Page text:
"This dreaming that belongs to Yajarlu. There was a woman digging a big hole. It was a woman, digging, an old woman. Nearby there was a small child, crawling about. The woman emerged from the hole and she walked about nearby. The child was still crawling about, crawling about near her. Another woman arrived. She saw the child" (Yimikirli 39).
This is a complicated passage with much suggested but not stated in it, for example the relationship between the old woman and the young child not being maternal. The causality that usually attaches features of narrative to each other, in terms of space and time, are never really stated. As a result what could be termed the 'non/linear' nature of the narrative is played out in a spatial field featuring depth (the hole) but no edges, where characters move and events take place seemingly at random and repetitively. In the book format from which the narrative is re/presented, abstract and highly symbolic paintings are featured, which are the trans-medial portions of its overall manifestation. As well, dance and singing are aspects of its telling. The trans-medial configuration of what is tilted in the book The Travels of the Witi Poles make its inclusion in a library difficult in its original form or its construction as an internet mediated narrative extremely limited.
Digital media does move us closer to being able to present in an assemblage the many elements of such a story as The Travels of the Witi Poles, across various formats within a single telling. The barriers which define much of our present (preset) inquiries into such telling dissolve when faced with the ways such modes of expression articulate narrative truth. In the case of the Walpiri, narratives such as The Travels of the Witi Poles were/are survival manuals in the extreme conditions of the Tanami Desert. Such a function, along with defining personal identity of the keeper of such a story, renders the classifying system of present day narrative studies as marginal.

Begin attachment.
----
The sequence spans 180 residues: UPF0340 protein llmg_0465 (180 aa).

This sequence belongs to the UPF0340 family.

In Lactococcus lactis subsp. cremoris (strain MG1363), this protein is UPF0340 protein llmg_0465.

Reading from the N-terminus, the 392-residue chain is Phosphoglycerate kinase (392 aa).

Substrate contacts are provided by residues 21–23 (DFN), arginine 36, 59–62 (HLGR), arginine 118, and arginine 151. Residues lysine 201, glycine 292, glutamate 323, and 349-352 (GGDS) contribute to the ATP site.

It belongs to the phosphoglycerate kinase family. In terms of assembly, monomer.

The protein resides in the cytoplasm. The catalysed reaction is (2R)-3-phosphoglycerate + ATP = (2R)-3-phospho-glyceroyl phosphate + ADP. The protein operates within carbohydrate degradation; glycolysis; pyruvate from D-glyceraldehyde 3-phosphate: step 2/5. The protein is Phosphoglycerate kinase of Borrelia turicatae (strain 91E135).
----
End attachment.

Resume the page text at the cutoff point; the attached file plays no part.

Many of the problems that arise in working with reality-defining narratives from indigenous societies can be seen to have resonances in digital story telling. The embodiment of texts through fan cultures, the participatory nature of computer games, the spatial and even topographic possibilities of Alternate Reality Games and GIS are a few of the examples of new media defining new realities. By continuing to solely use binary systems of logic based on selective examples in relation to the embodied and relational spectrum of representation and participation found in digital works, we deny ourselves the full potential of the media. We need to look more broadly towards other systems of telling that include cultures once considered antithetical to the grounding principles of the inquiry. By using other sources to inspire a more inclusive and integrated narrative environment I believe we can assist with overcoming some of the problems that face the world today. The realization that humanity is not separate from nature and the spaces we build and occupy are testament to this is one possible outcome of a revision of how narratives are created using digital tools.
I thank Sherol Chen for inspiring this rant.